Wednesday, 31 January 2018

17th Tokyo International Great Quilt Festival 2018, Part 6

This will probably be the last report from the show.

We are looking at the professionals' quilts. 'Sensei' is the title for masters or teachers or other pros whom you look up to. Many of the Japanese quilt 'senseis' specialize in only one type of quilt and have honed their skills and never venture into another style of quilting.

In the last blog post we looked at a quilt with Cathedral Windows and how it had inspired Julie, Tanya and self into taking on the challenge of trying out that style for next year.

We got even more inspiration when we saw
EIKO OKANO's (岡野栄子)fantastic Cathedral Window kimono quilt. It is called Edo Kiriko, which is the cut glass of Tokyo.

As far as I know this is the first CW quilt Ms Okano has made, but she has made many quilts in the shape of a kimono and almost all her quilts feature a mass of small buttons.
In my opinion this quilt was one of the best at the show.

A 'sensei' who is highly commended for her PERFECT appliqué is KEIKO MIYAUCHI (宮内恵子)

She is also very colour confident and there is always both contrast and gradation in her work.

MACHIKO MIYATANI's (宮谷真知子) genre is Crazy Quilting, but very 'sane' or controlled such.
If I have got it right Ms Miyatani comes from a tailoring family and have probably learned how to cut, insert pieces and stitch with precision.

This year she showed a unique quilt. The pattern is that of  Ainu the indigenous people of Japan. The pattern had been painted on the fabric (I think!), and then stitched and embroidered.
Julie was instantly drawn to this design as she is planning to work the lining of her Mola waist coat with Ainu designs to make it a reversible garment.

NORIKO MASUI's (升井紀子) style is Medallion Quilts. Her hallmark? Fussy cutting of fabric, balancing the colour palette and precise stitching.   

I am drawn to her quilts with magnetic force!

YOSHIKO KURIHARA (栗原淑子) won the Grand Prix one year and has since then produced one quilt after another with geometric people. Here are people in Tokyo in summer.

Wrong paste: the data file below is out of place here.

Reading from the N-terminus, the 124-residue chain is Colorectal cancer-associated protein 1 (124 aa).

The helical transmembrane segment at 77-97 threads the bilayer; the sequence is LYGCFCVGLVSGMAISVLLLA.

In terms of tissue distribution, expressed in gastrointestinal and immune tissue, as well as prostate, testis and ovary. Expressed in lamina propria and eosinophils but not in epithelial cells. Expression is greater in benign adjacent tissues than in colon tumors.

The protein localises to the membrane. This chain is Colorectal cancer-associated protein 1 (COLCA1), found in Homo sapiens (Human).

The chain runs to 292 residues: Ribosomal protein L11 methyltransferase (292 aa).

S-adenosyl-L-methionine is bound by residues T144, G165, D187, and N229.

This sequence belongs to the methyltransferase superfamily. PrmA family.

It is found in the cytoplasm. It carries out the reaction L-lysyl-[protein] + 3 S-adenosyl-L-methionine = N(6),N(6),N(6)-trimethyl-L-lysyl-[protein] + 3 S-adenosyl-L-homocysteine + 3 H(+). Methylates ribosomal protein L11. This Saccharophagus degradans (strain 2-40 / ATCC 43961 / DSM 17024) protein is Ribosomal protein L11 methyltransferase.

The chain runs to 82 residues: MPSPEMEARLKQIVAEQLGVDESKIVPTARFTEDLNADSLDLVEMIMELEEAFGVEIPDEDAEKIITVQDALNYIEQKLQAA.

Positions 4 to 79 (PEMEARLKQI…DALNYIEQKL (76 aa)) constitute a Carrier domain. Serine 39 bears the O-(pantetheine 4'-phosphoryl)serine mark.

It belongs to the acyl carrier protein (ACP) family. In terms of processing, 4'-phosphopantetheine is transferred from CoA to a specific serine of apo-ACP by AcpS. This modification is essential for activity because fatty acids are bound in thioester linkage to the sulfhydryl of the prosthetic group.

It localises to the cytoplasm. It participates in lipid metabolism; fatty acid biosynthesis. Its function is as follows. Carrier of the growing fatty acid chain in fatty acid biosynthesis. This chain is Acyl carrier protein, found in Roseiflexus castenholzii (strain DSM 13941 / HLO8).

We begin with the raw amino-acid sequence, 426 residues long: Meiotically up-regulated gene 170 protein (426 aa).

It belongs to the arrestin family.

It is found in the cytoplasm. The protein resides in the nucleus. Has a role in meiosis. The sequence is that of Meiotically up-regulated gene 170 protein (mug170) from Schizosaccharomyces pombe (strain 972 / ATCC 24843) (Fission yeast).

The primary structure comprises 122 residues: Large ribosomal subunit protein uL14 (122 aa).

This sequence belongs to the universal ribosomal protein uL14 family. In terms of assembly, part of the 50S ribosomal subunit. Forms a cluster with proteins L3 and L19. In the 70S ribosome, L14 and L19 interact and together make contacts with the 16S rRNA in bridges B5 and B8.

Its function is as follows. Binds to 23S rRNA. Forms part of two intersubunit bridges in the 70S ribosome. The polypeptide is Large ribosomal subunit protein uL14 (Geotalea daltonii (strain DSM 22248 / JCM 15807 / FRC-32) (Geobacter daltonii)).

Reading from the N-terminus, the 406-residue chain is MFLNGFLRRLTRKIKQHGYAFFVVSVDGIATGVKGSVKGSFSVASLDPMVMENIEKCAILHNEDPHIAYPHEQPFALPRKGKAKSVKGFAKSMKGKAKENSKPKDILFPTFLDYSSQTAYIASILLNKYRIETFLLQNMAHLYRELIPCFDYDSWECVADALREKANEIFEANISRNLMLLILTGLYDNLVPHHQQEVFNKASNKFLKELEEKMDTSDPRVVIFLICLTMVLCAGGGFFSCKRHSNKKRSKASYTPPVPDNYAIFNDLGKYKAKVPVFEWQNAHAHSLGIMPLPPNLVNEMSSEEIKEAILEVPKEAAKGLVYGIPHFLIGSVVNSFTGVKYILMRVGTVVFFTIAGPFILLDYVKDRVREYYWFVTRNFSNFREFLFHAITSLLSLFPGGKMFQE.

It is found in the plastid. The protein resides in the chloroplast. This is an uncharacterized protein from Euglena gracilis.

NAOKO TAKESHITA (竹下直子) calls her creation 'In The Kimono Chest of Drawers...' so I guess this quilt is made from recycled kimono fabric, although it doesn't look it. There is no question about the attention to details and high level of craftsmanship, though.
Don't you think blue and brown, light blue and cream make such a beautiful combination?

Someone who HAS used kimono scraps for her quilt is TAEKO SHINOZAKI (篠崎妙子)

Scraps of kimono were used for this quilt, too, by MICHIKO SONOBE (園部美知子)

HIROKO KOIKE (古池裕子) is another stitcher with skills extraordinaire.

There is always a crowd around YOKO SEKITA's (関田陽子) amusing quilts. So many details, so much of Japanese culture, such skill at handling the tricky kimono silk for the tiny appliqué as well as the charming and humorous scene.

Here is The Foxs wedding. The poor bride in her white kimono sits forlornly and angrily by the sake cup (used for the wedding vows) while the bridegroom has fallen asleep in a drunken stupor together with the matchmaker whose wife is trying to tug him awake.

Ms Sekita loves Alice in Wonderland, and has invited Alice and the Mad Hatter as wedding guests. Alice is tangled up in a kimono with a mask in front of her face.

These  quilts are a bit like Where's Wally? and visitors flock around Ms Sekita's quilts to look for Alice.

JUNKO SAWADA (沢田淳子) celebrates Japanese architecture, the tea room with its kettle, paper window and flower arrangement on the wall.

In the garden, there is raked sand, and islands of rock, like the famous Ryoanji garden in Kyoto.

Kimono fabric mixed with quilters cotton, and then machine stitched.

MITSUYO AKITA (秋田光代) made a quilt with two men dancing the Lion Dance.

The expression BORO for quilts made of rags has inspired quilters to make use of every little piece of fabric there is in some way or other.
KIYOKO HARADA (原田清子) used the red silk rags in her stash with a sprinkling of gold and green and ....

Silk waste, odd strings, beads and sequins also found a home here.

The ultimate ragged quilt was this blue and brown one by

Look at the quilting! I have never seen anything like this - laced quilting in variegated thread!
With such fraying edges on the patches you do need tight netlike quilting, though.

Here, however, is a three-paneled quilt by YOKO UEDA (上田陽子) that is made entirely of new fabric, it is beautifully shaded and accented with metallic waves. The setting sun on waves!